No one can accuse Victoria Beckham of being work shy. While most other “celebrity-designers” fell by the wayside, the former Spice Girl fought for years to be taken seriously in the fashion world, until her show became a respected highlight of London Fashion Week.
Now, in keeping with every other designer on the schedule, she has dispensed with a catwalk. Instead of 40 models, she has four, and then only on film. Instead of a stage, she made do with two rails of clothes. The 600-plus audience, with its celebrity adorned front -row? Reduced to consecutive groups of four fashion editors at a time, all wearing the monogrammed face masks that were provided at the entrance to the Victoria Miro art gallery in East London where the previews took place.
Was she disappointed not to have her moment of glory on the catwalk? There was a moment’s hesitation while she pondered the correct answer – this is an industry where the fashion show has always been upheld as the acme of a designer’s creative ambition. “No," she blurted, “this feels so much more personal and appropriate to what I do now”. She might have added no stress, no circus, no excess. Many of those left in the industry would agree.
Back in July, her company announced it was in redundancy consultations with around 18 per cent of its 120 strong team. In common with many other labels, it has also halved the number of its collections from four a year to two, in a move widely regarded as a return to sanity (there are far too many clothes produced worldwide). This is survival of the fittest.
Like all the designers I’ve spoken to over the past few days, Beckham is not retreating into sackcloth or athleisure, but has focused on the values her customers go to her for – in her case, smart knitwear, tailoring and dresses. “There were definitely challenges designing this, because the Italian factories were closed for some of that time. But I don’t think I’ve ever been so excited to go to work. I had to be very strategic, because with a smaller business, every fabric we ordered, every sample we made, had to be really thought through. I really had to consider what my customers want to wear now”.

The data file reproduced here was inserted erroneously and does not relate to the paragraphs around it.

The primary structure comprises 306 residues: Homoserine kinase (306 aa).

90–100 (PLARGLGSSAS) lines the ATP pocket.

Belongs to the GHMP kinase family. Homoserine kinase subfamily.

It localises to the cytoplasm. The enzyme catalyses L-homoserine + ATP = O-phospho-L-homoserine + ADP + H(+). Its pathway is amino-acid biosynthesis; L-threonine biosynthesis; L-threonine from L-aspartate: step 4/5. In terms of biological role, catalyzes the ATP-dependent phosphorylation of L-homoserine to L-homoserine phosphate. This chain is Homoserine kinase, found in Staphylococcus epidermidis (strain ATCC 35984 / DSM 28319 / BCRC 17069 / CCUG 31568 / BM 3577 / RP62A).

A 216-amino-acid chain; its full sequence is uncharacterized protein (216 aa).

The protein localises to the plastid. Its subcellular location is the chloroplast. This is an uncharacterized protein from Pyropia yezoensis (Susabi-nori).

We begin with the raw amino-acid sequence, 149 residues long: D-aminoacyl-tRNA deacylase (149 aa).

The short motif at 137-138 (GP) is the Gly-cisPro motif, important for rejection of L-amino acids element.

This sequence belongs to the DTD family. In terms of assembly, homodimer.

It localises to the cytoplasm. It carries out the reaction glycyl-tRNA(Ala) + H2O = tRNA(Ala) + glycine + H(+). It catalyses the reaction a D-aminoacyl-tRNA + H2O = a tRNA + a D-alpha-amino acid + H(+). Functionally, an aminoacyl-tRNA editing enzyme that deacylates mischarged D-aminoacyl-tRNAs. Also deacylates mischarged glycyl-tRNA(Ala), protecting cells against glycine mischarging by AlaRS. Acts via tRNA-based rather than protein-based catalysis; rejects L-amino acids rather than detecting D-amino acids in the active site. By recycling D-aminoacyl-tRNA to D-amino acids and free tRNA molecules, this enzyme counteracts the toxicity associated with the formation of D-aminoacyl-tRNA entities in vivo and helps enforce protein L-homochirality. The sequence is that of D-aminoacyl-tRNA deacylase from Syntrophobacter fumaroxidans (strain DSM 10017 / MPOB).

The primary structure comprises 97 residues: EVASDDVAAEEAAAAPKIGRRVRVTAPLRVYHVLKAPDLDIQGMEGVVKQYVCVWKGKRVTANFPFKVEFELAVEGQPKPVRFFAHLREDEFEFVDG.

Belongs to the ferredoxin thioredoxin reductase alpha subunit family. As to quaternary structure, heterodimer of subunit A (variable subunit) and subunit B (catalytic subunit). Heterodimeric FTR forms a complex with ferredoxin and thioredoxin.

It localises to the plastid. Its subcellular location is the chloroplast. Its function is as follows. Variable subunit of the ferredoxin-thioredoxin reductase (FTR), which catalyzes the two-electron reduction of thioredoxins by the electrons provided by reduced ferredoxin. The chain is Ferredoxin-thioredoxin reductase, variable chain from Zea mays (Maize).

Fortunately, her customers tend to want what she wants. And what Beckham, who says she wore vintage denim, trainers and t-shirts throughout lockdown, craves now, “is some glamour, without going over the top”. Other items on her wishlist are heels (she was wearing some corkers with her high-waisted flared jeans). “They can be high or kitten heels, but no more flats for me”.
At her best, Beckham designs beautifully made, updated classics. She’s perfected a button-less, wide-lapelled blazer; has flared trousers down pat, and knows how to produce a floor-grazing slinky dress that somehow works when you’re barefoot at home, but could also create a bit of stir at a party (remember those?). These were all present in the new Spring/Summer collection, as were, for the first time, denim and some ultra high-end stringed vests (alright, they were woven tunics).
The dresses came in black or lemon silk or jersey, trimmed in lace. The blazers are ivory, as part of a stunning three-piece trouser suit that managed to convey the easiness of a tracksuit with the glamour of Studio 54, but also in a shade of hollandaise (Beckham said her colour descriptions had been influenced by her husband’s newfound love of cooking). “The aim is to blend reality with something to dream about," she added, pointing to a matching down jacket and longer waistcoat on her second rail, both in a can’t-miss-it leopard print. “I’m calling this petrol pump chic.”